News and Commentary

Dem Senator Claims Anti-Infanticide Bill Is ‘A Solution To A Problem That Does Not Exist.’ Ben Sasse Sets The Record Straight.
U.S. Mazie Hirono (D-HI) speaks to members of the media during a break of the Senate impeachment trial against President Trump at the U.S. Capitol January 23, 2020 in Washington, DC.
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Perennially misinformed Sen. Mazie Hirono (D-HI) tried to stop an anti-infanticide bill in the senate on Tuesday by making two false statements. Sen. Ben Sasse (R-NE) quickly stepped in to correct her.

First, Hirono pointed out that infanticide is already illegal in America and claimed the bill was “a solution to a problem that does not exist,” even though the bill addresses instances where a baby is aborted but survives and left to die. Second, Hirono claimed Republicans are actually trying to place restrictions on women’s ability to choose abortion, The Blaze’s Nate Madden reported.

“No one here is in favor of infanticide; no one here is in favor of killing or harming infants,” Hirono said in prepared remarks during a Senate Judiciary Committee hearing on the Born-Alive Abortion Survivors Protection Act. “Infanticide is a crime, and it always has been.”

As Madden reported, Hirono brought up a 2002 law that would make it illegal to kill an infant because infants are recognized as legal persons with protections.

“So, if infanticide is already illegal in this country, then why are we here? Why are my Senate Republican colleagues pushing so hard for this bill?” Hirono said during the hearing. “And the answer is simple: This bill is the latest in a decades-long effort by Republicans aiming to take control of women’s bodies and prevent us from exercising our constitutional right to make personal decisions which include abortion in this country.”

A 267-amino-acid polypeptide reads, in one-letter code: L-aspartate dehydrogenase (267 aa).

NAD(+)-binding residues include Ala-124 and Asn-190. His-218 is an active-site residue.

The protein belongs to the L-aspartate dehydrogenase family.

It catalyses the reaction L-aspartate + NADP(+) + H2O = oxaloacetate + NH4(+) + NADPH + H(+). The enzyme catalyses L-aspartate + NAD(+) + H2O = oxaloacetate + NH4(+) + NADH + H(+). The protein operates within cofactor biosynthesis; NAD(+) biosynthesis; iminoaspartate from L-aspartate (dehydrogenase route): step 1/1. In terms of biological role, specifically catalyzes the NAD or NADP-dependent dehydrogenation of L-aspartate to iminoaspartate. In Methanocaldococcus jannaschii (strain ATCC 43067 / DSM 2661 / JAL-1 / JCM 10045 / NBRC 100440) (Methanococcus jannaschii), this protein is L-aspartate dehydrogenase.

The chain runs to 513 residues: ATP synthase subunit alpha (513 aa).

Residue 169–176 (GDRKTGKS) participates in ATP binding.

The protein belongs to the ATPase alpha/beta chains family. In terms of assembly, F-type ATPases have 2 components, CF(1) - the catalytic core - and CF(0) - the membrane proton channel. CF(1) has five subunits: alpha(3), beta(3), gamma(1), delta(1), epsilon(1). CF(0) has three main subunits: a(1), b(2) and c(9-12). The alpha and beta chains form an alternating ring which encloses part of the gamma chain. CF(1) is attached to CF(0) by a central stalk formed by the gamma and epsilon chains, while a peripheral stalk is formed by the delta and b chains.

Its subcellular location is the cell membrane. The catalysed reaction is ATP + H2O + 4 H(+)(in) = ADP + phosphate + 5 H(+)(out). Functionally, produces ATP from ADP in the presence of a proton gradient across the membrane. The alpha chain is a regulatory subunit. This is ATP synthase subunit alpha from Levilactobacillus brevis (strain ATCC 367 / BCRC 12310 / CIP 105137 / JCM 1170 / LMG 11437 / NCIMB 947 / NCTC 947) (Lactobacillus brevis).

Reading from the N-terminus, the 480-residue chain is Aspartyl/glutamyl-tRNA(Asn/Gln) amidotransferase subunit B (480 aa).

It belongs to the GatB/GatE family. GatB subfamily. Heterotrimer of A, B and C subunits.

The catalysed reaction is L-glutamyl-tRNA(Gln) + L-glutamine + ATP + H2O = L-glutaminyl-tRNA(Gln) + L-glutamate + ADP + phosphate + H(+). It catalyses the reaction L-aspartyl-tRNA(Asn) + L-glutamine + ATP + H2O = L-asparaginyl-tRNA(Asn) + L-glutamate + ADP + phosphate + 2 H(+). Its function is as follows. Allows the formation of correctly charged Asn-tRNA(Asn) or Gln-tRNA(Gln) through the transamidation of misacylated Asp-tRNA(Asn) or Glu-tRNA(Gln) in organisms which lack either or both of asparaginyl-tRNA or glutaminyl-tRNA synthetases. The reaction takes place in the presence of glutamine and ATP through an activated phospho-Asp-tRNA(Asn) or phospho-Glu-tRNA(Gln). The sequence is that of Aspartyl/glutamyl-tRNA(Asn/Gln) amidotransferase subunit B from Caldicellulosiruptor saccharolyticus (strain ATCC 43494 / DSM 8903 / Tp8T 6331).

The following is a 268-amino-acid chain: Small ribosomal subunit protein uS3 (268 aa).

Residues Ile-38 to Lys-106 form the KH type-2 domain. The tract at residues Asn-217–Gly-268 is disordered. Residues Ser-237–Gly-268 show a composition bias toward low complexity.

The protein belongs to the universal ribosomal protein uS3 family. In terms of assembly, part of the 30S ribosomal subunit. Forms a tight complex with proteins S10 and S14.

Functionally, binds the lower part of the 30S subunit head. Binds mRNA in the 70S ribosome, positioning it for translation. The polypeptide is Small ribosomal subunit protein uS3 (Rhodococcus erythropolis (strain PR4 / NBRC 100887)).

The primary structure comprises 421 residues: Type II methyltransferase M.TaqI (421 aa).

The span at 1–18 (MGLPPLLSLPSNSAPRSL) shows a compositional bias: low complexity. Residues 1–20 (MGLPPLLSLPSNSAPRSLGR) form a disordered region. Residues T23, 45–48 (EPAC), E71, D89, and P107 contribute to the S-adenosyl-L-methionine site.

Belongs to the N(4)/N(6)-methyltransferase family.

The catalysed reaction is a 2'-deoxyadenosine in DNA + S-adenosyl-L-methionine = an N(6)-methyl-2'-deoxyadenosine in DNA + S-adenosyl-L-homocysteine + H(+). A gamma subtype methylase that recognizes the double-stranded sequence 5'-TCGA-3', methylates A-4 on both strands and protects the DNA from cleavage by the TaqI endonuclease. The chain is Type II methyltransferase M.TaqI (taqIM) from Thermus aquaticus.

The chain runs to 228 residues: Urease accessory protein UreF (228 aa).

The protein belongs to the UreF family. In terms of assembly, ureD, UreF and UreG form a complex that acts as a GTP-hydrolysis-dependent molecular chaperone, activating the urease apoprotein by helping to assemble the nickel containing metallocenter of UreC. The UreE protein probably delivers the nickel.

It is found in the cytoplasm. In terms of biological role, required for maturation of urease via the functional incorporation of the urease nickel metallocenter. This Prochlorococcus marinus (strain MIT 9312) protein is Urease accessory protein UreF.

She added that the bill “offers a solution to a problem that does not exist.”

“I heard that the state has an interest in the unborn child,” Hirono said. “I thought the state also has an interest in women having control over our own bodies.”

Sasse, chairman of the hearing and sponsor of the Born-Alive bill, corrected Hirono’s claims.

“Infanticide is indeed illegal in the U.S., and yet in half of the states, there is no criminalization of walking away from the baby and allowing it to die by exposure,” Sasse said. “There’s an active-passive distinction and a state-federal distinction which are both pretty fundamental.”

As Madden reported, earlier in the hearing Patrina Mosley of the Family Research Council explained that just 26 states have bills that protect infants who survived botched abortions. The 2002 bill cited by Hirono, Madden explained, “didn’t specify what the obligations to care for them were or impose penalties for not doing so.”

Further, the bill sponsored by Sasse includes no new restrictions on abortions whatsoever. It only states that if a baby survives and abortion attempt, medical professionals must give him or her “the same degree of professional skill, care, and diligence” that they would “any other child born alive at the same gestational age.”

Hirono has mislead the public about this bill for more than a year. In March 2019, after the bill failed to pass the senate, Hirono made multiple false claims” about the legislation, as The Daily Wire’s Frank Camp reported. At the time, she made the two false statements she reiterated in Tuesday’s hearing, but also made a nonsensical claim about comforting an unwanted child.

“…doctors will be required to resuscitate infants born with fatal conditions, even if the parents did not want these measures that could prolong their infant’s suffering and instead wanted to spend the limited time they had with their baby comforting their child and holding them close,” Hirono claimed.

As Camp wrote:

This makes no sense. The Born Alive Abortion Survivors Protection Act mandates care for infants born following failed abortions. An abortion, if performed properly, results in the termination of a fetus. Why would a woman spend time “comforting” a deceased fetus after the she underwent a procedure that was specifically intended to end its life?